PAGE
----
2.     Quantum mechanics does not present a completely resolved picture of the universe. To put that in other terms; human beings have no f**king idea about what is going on in the quantum realm. There is no finer example of this than the fact there are several competing interpretations of quantum mechanics: The Copenhagen interpretation (the most widespread), the Many Minds/ Many Worlds interpretation, and Bohmian Mechanics to name but three. An interpretation in quantum mechanical terms is the way certain highly intelligent humans interpret equations and fill in the blanks in order to weave together a picture of the universe. The process really is that subjective.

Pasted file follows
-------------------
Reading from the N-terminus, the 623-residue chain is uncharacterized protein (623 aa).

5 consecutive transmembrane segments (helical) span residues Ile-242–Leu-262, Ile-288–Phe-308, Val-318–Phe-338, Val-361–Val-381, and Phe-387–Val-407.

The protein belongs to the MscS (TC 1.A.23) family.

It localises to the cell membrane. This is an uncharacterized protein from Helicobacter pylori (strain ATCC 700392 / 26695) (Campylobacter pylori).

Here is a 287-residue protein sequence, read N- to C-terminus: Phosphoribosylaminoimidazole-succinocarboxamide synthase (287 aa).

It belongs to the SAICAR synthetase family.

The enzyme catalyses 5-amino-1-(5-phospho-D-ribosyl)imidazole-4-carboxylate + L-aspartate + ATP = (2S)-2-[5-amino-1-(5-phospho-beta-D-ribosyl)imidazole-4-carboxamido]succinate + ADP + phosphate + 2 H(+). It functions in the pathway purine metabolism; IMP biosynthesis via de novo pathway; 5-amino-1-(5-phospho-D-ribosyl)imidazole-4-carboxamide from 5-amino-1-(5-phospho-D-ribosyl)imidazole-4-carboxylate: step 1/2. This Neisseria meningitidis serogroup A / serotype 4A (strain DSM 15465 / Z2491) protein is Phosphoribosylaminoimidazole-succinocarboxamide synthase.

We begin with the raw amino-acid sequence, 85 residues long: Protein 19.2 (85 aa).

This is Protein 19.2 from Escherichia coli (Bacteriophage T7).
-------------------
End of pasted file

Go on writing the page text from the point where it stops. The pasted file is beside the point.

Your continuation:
All three interpretations I mentioned point to different pictures of the universe. I’m not going to describe these interpretations here, because they are not relevant to the main point I wish to make, and I want to keep this post as simple as possible. What is important to realise is that almost anyone who says ‘quantum mechanics says…’, will most likely be referring to one of those interpretations and going on from there. Some of what they say may relate to the interpretation they are relying upon (whether they know it or not), but more often that not, it tends to be dodgy. Added to this, they often wont have an idea about just how nuanced the the whole subject area is. If this context is not made clear, then a red flag ought to be raised, and the author’s credentials to make their arguments should be considered before simply accepting what they have to say because it sounds like something that would be nice to believe. Basically, in those situations, avoid the Google drive-through I mentioned at the start of this post, and instead hang out for some organically grown, mindfully prepared, high-quality philosophical deliciousness.